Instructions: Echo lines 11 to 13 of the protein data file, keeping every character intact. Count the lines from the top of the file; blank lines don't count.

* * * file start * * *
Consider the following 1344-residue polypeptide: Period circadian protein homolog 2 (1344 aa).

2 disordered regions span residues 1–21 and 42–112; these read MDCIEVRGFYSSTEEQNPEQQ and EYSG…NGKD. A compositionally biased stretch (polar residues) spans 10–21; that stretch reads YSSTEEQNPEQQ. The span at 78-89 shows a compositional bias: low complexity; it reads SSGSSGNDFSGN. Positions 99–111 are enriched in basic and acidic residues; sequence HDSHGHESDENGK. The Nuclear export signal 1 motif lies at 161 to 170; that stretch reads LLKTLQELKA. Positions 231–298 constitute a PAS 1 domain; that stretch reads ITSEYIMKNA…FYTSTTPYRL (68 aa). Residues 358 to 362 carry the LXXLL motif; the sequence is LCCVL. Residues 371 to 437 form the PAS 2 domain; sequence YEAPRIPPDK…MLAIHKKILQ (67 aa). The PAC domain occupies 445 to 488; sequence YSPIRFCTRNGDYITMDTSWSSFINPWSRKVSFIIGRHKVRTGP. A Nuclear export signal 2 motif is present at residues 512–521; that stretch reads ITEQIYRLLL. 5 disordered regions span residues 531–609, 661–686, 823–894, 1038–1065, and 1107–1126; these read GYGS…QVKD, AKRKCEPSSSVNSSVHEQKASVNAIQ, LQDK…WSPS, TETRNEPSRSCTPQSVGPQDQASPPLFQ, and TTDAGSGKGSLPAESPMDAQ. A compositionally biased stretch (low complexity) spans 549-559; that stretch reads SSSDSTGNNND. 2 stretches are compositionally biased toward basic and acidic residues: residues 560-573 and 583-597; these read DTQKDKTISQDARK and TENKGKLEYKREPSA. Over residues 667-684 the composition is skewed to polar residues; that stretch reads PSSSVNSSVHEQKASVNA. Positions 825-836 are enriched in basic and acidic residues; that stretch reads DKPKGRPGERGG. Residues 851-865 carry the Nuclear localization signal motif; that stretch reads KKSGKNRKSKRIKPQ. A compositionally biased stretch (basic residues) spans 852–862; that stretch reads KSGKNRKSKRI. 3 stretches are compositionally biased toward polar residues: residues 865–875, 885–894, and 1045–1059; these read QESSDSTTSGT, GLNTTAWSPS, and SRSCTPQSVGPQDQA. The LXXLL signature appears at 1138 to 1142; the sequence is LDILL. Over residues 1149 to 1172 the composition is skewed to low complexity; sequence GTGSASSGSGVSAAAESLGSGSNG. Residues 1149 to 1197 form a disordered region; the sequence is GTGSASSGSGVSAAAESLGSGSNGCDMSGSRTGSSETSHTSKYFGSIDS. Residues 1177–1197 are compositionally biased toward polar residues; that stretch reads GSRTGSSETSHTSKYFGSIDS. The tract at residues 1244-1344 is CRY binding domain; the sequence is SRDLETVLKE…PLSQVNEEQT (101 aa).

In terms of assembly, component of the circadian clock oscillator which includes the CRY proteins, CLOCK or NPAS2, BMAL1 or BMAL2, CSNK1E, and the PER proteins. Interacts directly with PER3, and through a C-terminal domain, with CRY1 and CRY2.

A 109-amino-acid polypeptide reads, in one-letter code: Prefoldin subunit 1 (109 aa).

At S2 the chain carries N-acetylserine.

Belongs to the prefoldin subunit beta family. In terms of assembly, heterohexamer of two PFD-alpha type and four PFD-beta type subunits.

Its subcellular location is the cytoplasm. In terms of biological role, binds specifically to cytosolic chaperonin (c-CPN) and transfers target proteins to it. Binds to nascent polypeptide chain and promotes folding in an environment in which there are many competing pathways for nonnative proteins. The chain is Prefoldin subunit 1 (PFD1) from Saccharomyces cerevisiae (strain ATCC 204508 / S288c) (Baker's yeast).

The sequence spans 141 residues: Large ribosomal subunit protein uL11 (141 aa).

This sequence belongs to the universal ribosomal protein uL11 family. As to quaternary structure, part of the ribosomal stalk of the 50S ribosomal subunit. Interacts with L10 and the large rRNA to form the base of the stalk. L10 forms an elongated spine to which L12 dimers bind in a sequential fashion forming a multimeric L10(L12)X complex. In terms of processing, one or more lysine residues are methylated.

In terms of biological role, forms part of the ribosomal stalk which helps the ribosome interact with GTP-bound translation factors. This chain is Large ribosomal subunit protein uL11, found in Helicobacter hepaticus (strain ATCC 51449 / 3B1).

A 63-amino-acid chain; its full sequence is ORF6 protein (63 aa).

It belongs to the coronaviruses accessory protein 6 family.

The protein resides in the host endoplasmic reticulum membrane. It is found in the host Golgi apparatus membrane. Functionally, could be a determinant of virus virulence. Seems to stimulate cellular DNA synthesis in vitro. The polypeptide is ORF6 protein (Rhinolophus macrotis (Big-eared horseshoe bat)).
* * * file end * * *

A 63-amino-acid chain; its full sequence is ORF6 protein (63 aa).

It belongs to the coronaviruses accessory protein 6 family.

The protein resides in the host endoplasmic reticulum membrane. It is found in the host Golgi apparatus membrane. Functionally, could be a determinant of virus virulence. Seems to stimulate cellular DNA synthesis in vitro. The polypeptide is ORF6 protein (Rhinolophus macrotis (Big-eared horseshoe bat)).